On Wednesday, Gov. Kevin Stitt nominated oil and gas businessman Kenneth Waits to the University of Oklahoma Board of Regents, which governs OU, Rogers State University and Cameron University.

Gov. Kevin Stitt nominated Ken Waits for the University of Oklahoma Board of Regents on Thursday, March 28, 2024. (Provided)

If his nomination is approved by the State Senate, Waits would fill the seat of former Gov. Frank Keating, whose seven-year term ended earlier this month.

The president and CEO of Mewbourn Oil Company, Waits graduated from OU with a degree in petroleum engineering in 1983. He lives in Tyler, Texas, where Mewbourn Oil Company is headquartered.

“Serving my alma mater is an honor, and I’m deeply appreciative to Gov. Stitt for the opportunity to uplift the school I love,” Waits said in a press release. “The students, faculty and staff of OU continue to inspire me every day, and I look forward to giving back to the community in this new role.”

Stitt praised Waits in the same release.

“Ken is a national voice in the energy sector who knows the OU community well,” Stitt said. “Ken loves the University of Oklahoma, and I can’t wait to see how he serves the school as a member of the board of regents.”

In 2007, OU’s Mewbourne College of Earth and Energy was named after the late Curtis Mewbourne, a 1958 graduate who donated tens of millions of dollars to the university over the years, including a massive scholarship matching campaign in the 2000s.

Treat, the leader of the State Senate, said the body’s methodical process of considering and approving — or disapproving — gubernatorial appointees will likely unfold in May as Stitt continues to propose appointees for the hundreds of positions at hand each year.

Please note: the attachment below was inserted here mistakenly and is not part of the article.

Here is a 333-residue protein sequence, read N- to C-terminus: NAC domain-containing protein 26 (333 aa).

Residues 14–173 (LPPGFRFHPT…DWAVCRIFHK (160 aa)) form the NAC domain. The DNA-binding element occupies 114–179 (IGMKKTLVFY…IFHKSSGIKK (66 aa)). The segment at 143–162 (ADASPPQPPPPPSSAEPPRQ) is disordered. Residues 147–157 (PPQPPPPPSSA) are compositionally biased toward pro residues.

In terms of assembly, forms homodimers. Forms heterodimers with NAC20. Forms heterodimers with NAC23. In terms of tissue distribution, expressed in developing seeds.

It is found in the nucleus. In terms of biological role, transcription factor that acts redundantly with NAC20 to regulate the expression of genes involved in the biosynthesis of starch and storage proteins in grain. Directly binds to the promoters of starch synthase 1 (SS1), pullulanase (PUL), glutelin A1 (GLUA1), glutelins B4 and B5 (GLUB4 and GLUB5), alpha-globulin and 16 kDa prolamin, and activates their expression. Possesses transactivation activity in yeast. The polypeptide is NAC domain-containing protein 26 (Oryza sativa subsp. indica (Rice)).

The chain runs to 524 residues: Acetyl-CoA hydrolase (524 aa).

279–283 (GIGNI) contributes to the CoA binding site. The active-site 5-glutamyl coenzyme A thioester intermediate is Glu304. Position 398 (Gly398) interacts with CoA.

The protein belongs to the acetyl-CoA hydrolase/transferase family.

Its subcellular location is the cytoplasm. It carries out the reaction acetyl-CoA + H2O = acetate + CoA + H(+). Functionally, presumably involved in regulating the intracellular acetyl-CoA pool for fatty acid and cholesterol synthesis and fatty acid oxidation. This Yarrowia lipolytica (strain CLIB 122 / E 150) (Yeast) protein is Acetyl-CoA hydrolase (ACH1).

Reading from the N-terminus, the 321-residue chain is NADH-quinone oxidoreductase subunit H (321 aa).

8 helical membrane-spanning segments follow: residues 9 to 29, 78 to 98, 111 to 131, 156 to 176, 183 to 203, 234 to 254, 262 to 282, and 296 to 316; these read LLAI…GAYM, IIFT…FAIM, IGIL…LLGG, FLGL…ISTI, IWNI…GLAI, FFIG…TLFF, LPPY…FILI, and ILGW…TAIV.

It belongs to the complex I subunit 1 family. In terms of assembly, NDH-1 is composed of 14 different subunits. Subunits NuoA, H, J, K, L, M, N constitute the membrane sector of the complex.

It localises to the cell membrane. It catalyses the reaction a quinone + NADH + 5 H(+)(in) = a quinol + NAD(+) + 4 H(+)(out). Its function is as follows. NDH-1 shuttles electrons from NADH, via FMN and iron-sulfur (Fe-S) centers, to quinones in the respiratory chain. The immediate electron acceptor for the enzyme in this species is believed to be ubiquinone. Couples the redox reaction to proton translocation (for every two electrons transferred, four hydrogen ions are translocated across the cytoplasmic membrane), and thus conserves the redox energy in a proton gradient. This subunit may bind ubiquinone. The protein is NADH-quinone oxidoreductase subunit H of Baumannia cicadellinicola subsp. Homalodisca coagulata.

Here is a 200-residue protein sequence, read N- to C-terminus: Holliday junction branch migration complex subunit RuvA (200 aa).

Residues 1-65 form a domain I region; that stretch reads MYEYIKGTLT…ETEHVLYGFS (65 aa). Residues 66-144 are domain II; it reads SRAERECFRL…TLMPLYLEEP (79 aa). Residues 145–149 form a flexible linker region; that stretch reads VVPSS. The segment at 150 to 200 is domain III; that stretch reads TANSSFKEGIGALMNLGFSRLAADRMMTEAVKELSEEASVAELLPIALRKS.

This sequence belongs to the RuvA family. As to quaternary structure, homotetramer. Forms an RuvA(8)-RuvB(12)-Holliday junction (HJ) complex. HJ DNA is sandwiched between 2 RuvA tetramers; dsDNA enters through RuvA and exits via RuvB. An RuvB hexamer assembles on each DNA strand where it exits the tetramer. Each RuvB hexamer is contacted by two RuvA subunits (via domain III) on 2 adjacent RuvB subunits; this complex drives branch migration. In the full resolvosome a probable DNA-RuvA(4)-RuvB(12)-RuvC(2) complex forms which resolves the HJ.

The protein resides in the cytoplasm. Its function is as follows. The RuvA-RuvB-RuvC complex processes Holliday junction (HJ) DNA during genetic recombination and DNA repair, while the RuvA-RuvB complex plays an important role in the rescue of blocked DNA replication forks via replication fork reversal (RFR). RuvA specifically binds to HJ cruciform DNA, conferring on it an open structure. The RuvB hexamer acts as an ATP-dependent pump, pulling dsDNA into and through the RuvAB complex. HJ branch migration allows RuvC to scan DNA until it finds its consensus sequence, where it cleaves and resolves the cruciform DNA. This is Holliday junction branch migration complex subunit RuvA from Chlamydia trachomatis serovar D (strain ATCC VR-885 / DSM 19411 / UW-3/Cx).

Stitt appoints Chris Franklin to OSU Board of Regents

Earlier this month, Stitt appointed a college classmate, Chris Franklin, to the Board of Regents for the Oklahoma Agricultural & Mechanical Colleges, filling a vacancy created by the death of Jarold Callahan in December.

Gov. Kevin Stitt appointed Chris Franklin to the Board of Regents for the Oklahoma Agricultural & Mechanical Colleges in March 2024. (Provided)

“Chris is a great Oklahoman who has served his community with pride for many years,” Stitt said in a press release. “He’s passionate about Oklahoma State University, and his unique experience and perspective will be an asset to students joining the workforce.”

Franklin — whose business ventures include Tall Grass Capital, Onyx Holdings and Coffee Creek Cattle Company — lives in Arcadia and serves on the boards of M&P Foundation, Valor Bank and Oklahoma Christian Schools.

“Oklahoma State University helped shape me into the person I am today, and I am honored that Gov. Stitt has given me the opportunity to serve my alma mater,” Franklin said in the release. “I look forward to working alongside my fellow regents to advance OSU’s mission of promoting learning, advancing knowledge, enriching lives, and stimulating economic development.”

The A&M Board of Regents governs OSU, Panhandle State University, Connors State College, Northeastern Oklahoma A&M College and Langston University, the state’s only historically black college or university. A second decision regarding the board seat currently held by regent Rick Davis is pending. Davis’ eight-year term began in 2016 and is set to conclude April 4.